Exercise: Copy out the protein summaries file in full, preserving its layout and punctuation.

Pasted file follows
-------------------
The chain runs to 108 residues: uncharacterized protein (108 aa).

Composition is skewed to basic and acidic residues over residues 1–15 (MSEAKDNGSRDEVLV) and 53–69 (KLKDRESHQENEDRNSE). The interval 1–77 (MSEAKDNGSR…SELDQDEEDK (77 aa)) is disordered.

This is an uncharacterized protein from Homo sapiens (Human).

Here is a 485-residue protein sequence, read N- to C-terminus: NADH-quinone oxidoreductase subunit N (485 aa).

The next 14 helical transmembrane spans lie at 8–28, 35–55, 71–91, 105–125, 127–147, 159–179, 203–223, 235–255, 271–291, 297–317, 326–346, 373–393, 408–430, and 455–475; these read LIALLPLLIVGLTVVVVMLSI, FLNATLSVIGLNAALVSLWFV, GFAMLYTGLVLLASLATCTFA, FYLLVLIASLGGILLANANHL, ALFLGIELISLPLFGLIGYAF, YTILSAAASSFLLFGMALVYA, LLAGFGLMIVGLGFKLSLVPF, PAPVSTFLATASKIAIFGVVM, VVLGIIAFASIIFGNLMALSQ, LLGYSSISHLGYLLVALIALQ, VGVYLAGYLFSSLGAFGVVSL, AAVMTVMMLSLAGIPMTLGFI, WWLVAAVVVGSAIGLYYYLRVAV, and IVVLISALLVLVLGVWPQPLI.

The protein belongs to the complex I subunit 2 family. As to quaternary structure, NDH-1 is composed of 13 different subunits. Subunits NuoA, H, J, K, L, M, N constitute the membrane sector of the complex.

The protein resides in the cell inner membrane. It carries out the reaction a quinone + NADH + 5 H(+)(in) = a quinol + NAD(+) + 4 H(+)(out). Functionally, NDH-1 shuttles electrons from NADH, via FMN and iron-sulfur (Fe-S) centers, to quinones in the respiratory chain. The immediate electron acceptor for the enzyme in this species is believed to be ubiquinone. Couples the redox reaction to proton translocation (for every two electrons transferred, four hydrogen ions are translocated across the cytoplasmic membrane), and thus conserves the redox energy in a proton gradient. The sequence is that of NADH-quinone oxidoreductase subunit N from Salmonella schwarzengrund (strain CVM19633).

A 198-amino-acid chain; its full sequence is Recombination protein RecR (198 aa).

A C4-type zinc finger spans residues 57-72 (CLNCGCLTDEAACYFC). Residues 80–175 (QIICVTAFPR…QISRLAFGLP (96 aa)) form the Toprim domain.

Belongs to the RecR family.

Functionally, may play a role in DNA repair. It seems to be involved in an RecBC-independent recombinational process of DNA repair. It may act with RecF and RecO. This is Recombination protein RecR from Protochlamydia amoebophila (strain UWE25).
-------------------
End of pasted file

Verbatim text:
The chain runs to 108 residues: uncharacterized protein (108 aa).

Composition is skewed to basic and acidic residues over residues 1–15 (MSEAKDNGSRDEVLV) and 53–69 (KLKDRESHQENEDRNSE). The interval 1–77 (MSEAKDNGSR…SELDQDEEDK (77 aa)) is disordered.

This is an uncharacterized protein from Homo sapiens (Human).

Here is a 485-residue protein sequence, read N- to C-terminus: NADH-quinone oxidoreductase subunit N (485 aa).

The next 14 helical transmembrane spans lie at 8–28, 35–55, 71–91, 105–125, 127–147, 159–179, 203–223, 235–255, 271–291, 297–317, 326–346, 373–393, 408–430, and 455–475; these read LIALLPLLIVGLTVVVVMLSI, FLNATLSVIGLNAALVSLWFV, GFAMLYTGLVLLASLATCTFA, FYLLVLIASLGGILLANANHL, ALFLGIELISLPLFGLIGYAF, YTILSAAASSFLLFGMALVYA, LLAGFGLMIVGLGFKLSLVPF, PAPVSTFLATASKIAIFGVVM, VVLGIIAFASIIFGNLMALSQ, LLGYSSISHLGYLLVALIALQ, VGVYLAGYLFSSLGAFGVVSL, AAVMTVMMLSLAGIPMTLGFI, WWLVAAVVVGSAIGLYYYLRVAV, and IVVLISALLVLVLGVWPQPLI.

The protein belongs to the complex I subunit 2 family. As to quaternary structure, NDH-1 is composed of 13 different subunits. Subunits NuoA, H, J, K, L, M, N constitute the membrane sector of the complex.

The protein resides in the cell inner membrane. It carries out the reaction a quinone + NADH + 5 H(+)(in) = a quinol + NAD(+) + 4 H(+)(out). Functionally, NDH-1 shuttles electrons from NADH, via FMN and iron-sulfur (Fe-S) centers, to quinones in the respiratory chain. The immediate electron acceptor for the enzyme in this species is believed to be ubiquinone. Couples the redox reaction to proton translocation (for every two electrons transferred, four hydrogen ions are translocated across the cytoplasmic membrane), and thus conserves the redox energy in a proton gradient. The sequence is that of NADH-quinone oxidoreductase subunit N from Salmonella schwarzengrund (strain CVM19633).

A 198-amino-acid chain; its full sequence is Recombination protein RecR (198 aa).

A C4-type zinc finger spans residues 57-72 (CLNCGCLTDEAACYFC). Residues 80–175 (QIICVTAFPR…QISRLAFGLP (96 aa)) form the Toprim domain.

Belongs to the RecR family.

Functionally, may play a role in DNA repair. It seems to be involved in an RecBC-independent recombinational process of DNA repair. It may act with RecF and RecO. This is Recombination protein RecR from Protochlamydia amoebophila (strain UWE25).